Tuesday, October 29, 2013

Lou Reed: The King of the Slag Heap.

It was (who else?) Lester Bangs who turned me on to Lou. As a teenage fanboy who didn't come to great music naturally like the hipper kids did, Bangs was my musical mentor. If you've read Punk Rock & Trailer Parks (and if you haven't, what the fuck?) you know that. Living in my small Ohio hometown,long before the internet, there were very few glimpses of the world outside my sleepy hamlet. One of those windows was Creem magazine and the writings of the great Bangs. And no one was a greater fan of Reed's music than Lester.

I was intrigued. It was the mid-Seventies and the music pouring from the radio was either disco or stoner rock. At 15, I was just emerging from, like all 15-year-old boys of that era, a shameful prog rock period that still makes me cringe in embarrasment. I had finally tired of 20-minute-long Emerson Lake & Palmer instrumental tracks and was looking around for music, something fresh, something that fit my nascent hipster persona, or at least that's what I fancied myself, alone in my room, something that spoke to me. I had no idea where to start. Punk was still years away. I loathed disco, and wasn't much more fond of stoner rock. Screw Aerosmith. Heart was a yawn. And the Dude was right about the fucking Eagles, man. I liked glam, even though I wasn't entirely sure what it was. Bowie, T Rex.and Mott the Hoople were all on my radar. But the whole bisexual thing gave this Midwestern kid the willies. Besides, rock gods were just so high above us all. I couldn't relate to guys that had groupies draped all over them and were living in fucking castles. So I turned to Lester for guidance.  And found Lou. "King of the slag heap," he called Reed. Now that sounded interesting!

When asked, the clerk at Disc Records in the mall handed me Rock 'n' Roll Animal and I forked over $6, scraped together from my paltry allowance and secret raids on my mother's laundry change jar. I was lucky he wasn't a prick and handed me the newly released fuck-you-all follow-up, Metal Machine Music! You never knew about record store clerks then. Many delighted in pawning off impenetrable albums on unsuspecting pimply kids. I guess tricking an 8th grader into wasting his lawn-mowing money gave them a rush, a few seconds of power to help them forget they were working in a goddam mall and wearing a clip-on tie.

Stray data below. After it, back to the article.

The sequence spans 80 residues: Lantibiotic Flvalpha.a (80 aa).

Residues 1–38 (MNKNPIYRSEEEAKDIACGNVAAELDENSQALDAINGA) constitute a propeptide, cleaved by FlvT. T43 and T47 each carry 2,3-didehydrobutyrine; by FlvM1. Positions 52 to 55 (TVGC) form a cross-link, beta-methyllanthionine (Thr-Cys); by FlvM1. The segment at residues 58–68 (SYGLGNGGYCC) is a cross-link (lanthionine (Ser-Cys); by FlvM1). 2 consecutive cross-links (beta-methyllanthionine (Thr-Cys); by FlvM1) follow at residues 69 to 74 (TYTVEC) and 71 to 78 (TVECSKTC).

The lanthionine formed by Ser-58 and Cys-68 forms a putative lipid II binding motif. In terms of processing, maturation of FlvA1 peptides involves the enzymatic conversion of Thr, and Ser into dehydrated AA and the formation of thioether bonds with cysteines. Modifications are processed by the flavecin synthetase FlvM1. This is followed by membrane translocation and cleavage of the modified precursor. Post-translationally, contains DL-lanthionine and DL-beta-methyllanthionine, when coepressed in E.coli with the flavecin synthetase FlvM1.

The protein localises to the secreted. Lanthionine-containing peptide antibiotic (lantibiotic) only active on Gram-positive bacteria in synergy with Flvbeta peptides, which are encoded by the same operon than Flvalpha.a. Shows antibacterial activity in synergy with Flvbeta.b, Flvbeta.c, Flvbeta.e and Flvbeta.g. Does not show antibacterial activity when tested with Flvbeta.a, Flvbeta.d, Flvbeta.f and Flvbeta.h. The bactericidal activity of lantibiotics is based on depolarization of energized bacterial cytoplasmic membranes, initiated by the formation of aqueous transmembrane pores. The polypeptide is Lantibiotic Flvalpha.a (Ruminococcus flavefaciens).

Rock 'n' Roll Animal is an album like no other. Most of it is re-interpreted Velvet Underground standards, recorded live. And it became a monster hit LP, outselling any Velvets album by a couple million. How did that happen? Now, the Velvets weren't really known then, except to the hippest of the hip. They weren't on FM playlists, that's for sure, with the constant rotation of Zeppelin, Heart, Steve Miller and Bad Company. I'm certain I had never heard them at that point. So for most listeners, it was the first time they heard Sweet Jane. What did this song mean? I wasn't sure. Cross-dressing? Drugs? Fucking? All three? Something else entirely? Didn't really matter. I loved the way those lyrics unfolded. And, man, that guitar riff! It's one of those songs you want to be 10 minutes longer! I moved the needle back to the beginning of the track over and over.